January 1, 2013

Holding On

This winter the Japanese maple 'Bloodgood' has held onto its dried dead leaves.

While oaks and young beeches always hold their leaves through the winter, providing a flutter of interest when a breeze riffles through the bare woods, maples don't typically do that. They usually color up, put on a fall spectacle, then drop their leaves before December.

The 'Bloodgood' Acer palmatum outside my window always followed that pattern. But not this year.

It started to bother me as December came on. Something was not right. Those brown leaves shouldn't be hanging on like that. It looked so wrong.

The grass is still green, but this shot is actually from mid December, just before snow came.
Those leaves should be long gone and I should be looking at the
curving artistic empty branches of this Japanese maple.

Here is what I learned:

When a plant goes dormant before the enzymes that cause leaf drop have completed their work, the message to drop its leaves gets scrambled. The ordered process of leaf dieback followed by abscission fails.

Why did that happen? Autumn in Connecticut was not terribly cold or harsh this year, but we had two very brief but very hard freezes in early October, way before our typical first frost date. A sharp, hard dip into the 20s (F) for just an hour or two overnight.

The annuals all immediately went to mush, and the leaves on a few of the trees turned brown. I lamented in an earlier post that fall color in some of my specimen trees was kaput this year. Brown dead leaves, and no fall color. And then the dry leaves blew off after Halloween.

It happened to the Japanese maple too, but the dried leaves never blew off. They never got the enzyme message to loosen their hold and drop. Oops.

Bloodgood's best red color is actually in spring (here in April).
Then the foliage turns purple in summer, before returning
to glowing red in autumn, or at least in a normal autumn.

Here it is in mid summer when the leaves are a
 rich purple. As the weather gets hotter, the
purple washes out to a mahogany brown.

I don't think any harm is done, and eventually new foliage will push out the dead next spring. I hope.

In fact, after some snow and wind over Christmas, there are fewer leaves holding on now, although it still looks odd to see the brown crispy foliage that does remain against the white background.

Just when I think I know the seasonal patterns of my garden, a new wrinkle appears. I'm going to call this a garden "oops" --- not my fault, but clearly it is not what is supposed to happen. Epic enzyme fail.

You can read more garden oops posts at Joene's Garden. On the first of every month she sponsors Garden Oops (GOOPs) where we reveal the mistakes that happen (and that we cause) in the chaotic and unpredictable world we try to control outside.

34 comments:

  1. You just answered a question I had thought about regarding those leaves staying on the tree. This past year was an odd one weather-wise. It will be interesting to see what the new year brings.

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    1. Lisa, each year seems to bring oddities that we can not anticipate. This is the first year the maples behaved so oddly. I agree with you -- the coming year will be interesting!

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  2. Nothing beats starting out the new year by learning something new. I noticed the same thing going on in my garden this fall too. In fact both my Emperor I, Villa Taranto and both Orangeoloas are still holding on to a significant amount of dead leaves. Every year the weather tosses us gardeners a new curve ball. Fortunately we're a resilient bunch.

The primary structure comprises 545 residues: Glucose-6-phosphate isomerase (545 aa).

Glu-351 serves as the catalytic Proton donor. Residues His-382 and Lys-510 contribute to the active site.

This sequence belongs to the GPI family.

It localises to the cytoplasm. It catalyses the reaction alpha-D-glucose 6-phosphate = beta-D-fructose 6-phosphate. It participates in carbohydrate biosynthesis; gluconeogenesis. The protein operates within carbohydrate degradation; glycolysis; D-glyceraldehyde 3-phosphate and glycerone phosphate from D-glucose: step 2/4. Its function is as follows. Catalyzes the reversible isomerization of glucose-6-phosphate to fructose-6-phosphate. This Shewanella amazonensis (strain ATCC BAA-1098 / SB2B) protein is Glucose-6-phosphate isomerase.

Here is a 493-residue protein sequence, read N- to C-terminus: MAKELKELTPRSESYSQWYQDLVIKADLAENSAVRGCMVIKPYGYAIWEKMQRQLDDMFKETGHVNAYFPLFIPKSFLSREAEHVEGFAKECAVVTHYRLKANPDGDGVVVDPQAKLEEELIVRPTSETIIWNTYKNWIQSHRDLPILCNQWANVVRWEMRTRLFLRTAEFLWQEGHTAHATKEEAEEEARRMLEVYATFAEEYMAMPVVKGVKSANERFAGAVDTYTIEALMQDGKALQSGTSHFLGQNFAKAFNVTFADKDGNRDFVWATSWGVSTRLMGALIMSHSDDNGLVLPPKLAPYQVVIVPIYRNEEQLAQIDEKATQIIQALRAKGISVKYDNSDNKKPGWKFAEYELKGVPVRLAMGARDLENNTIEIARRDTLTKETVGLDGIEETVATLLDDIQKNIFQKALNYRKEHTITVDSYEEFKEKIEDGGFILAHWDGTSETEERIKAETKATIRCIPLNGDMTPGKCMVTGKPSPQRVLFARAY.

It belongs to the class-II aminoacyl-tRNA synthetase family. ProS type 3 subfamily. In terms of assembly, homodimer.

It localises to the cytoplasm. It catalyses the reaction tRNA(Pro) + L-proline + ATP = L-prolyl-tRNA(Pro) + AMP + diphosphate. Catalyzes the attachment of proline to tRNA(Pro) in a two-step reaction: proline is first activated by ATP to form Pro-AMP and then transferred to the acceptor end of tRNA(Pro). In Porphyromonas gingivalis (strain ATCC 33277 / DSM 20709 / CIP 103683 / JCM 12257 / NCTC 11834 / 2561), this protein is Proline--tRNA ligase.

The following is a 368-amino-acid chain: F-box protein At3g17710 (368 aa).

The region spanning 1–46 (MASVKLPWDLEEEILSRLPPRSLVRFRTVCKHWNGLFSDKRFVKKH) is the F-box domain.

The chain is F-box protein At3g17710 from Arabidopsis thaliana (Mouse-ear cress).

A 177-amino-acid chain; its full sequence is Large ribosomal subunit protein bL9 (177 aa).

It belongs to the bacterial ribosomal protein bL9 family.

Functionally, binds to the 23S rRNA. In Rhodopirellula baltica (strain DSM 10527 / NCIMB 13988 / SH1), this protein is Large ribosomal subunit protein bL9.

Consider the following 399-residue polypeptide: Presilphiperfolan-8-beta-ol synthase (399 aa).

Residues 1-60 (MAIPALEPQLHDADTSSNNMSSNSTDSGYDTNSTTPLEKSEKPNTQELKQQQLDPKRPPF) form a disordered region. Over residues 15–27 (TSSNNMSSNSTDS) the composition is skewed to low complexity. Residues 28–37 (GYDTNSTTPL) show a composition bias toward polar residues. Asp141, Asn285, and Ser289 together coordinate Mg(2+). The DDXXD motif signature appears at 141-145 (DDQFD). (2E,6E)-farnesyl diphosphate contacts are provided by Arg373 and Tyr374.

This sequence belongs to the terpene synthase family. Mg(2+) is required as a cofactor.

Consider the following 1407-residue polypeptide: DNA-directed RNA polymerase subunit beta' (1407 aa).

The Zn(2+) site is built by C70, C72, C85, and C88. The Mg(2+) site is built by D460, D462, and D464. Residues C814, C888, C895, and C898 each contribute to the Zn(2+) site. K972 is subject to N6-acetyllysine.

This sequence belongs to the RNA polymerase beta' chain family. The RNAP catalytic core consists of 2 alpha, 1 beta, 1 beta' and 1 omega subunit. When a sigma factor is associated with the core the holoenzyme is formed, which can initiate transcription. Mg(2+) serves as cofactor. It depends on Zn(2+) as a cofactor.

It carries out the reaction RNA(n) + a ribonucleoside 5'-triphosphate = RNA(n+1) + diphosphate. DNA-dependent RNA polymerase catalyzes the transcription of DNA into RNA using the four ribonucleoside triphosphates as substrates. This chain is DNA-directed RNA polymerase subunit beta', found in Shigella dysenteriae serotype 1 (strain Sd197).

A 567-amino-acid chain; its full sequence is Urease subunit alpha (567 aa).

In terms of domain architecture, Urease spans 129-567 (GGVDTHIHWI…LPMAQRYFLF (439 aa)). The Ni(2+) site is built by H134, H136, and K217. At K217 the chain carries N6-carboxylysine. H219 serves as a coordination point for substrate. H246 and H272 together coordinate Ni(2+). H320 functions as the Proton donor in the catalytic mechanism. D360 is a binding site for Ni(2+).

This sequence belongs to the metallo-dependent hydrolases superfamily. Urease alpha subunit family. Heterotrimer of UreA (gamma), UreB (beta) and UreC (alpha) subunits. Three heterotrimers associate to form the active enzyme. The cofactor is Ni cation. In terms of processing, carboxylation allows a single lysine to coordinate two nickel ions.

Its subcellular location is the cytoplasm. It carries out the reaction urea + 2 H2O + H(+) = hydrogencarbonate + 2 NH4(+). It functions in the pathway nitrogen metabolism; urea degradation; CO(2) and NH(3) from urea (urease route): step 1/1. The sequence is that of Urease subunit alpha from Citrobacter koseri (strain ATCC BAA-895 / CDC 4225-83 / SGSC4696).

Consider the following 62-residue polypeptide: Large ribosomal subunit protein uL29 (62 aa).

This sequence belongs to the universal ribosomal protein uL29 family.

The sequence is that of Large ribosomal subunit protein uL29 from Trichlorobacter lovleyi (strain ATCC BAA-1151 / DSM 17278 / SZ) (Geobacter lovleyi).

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    1. Sue, those two short hard freezes in early October went unremarked around here. They did not seem to be significant events, and there was so much other weather going on that got more notice. But those two freezes had a pretty big impact on the garden.

      I've seen an Orangeola but I am not familiar with Emperor I or Villa Taranto --- I hope to see some posts of them on your blog in the coming year!

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  3. Laurrie, I've noticed this with maples elsewhere and expected it had something to do with our early frosts. Thanks for doing the research that explains this phenomenon fully. And ... again, thanks for playing in the GOOPs sandbox.

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    1. Joene, it took me a while to figure out why they were holding leaves this year. I had to go back into photo archives to make sure the Japanese maples didn't always do this every year and I just hadn't noticed it before. Thanks for hosting --- it's always a kick to see what mistakes happen out there!

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  4. Good morning! This was an extremely interesting post and the photos are lovely! I have frequently seen this happen with the 'big japanese maple experiment' I've been involved in for a few years... an experiment that haven't concerns me as possibly being doomed to failure in our climate, but so far so good. Larry

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    1. Larry, Japanese maples are always a little iffy in northern climates, but who could be without them? And there are so many, each one unique. I grow two others in addition to this 'Bloodgood', but if I had more space . . .

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  5. I've noticed this and was wondering why the leaves remained. Thanks for the info.

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    1. James, I had not noticed it before. I had to check old photos from prior years to make sure Japanese maples didn't typically hold on to their leaves so long. I couldn't remember whether they did or not! Clearly it's an anomaly this year.

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  6. I've only recently learned about some deciduous trees keeping their leaves over winter so this was another new surprise to me. Wonderful information to have just in case it ever happens to me. Thanks for posting this.

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    1. Marguerite, certain trees keep their leaves until spring -- the oaks are the most visible. But it just didn't look right when it happened on this Japanese maple!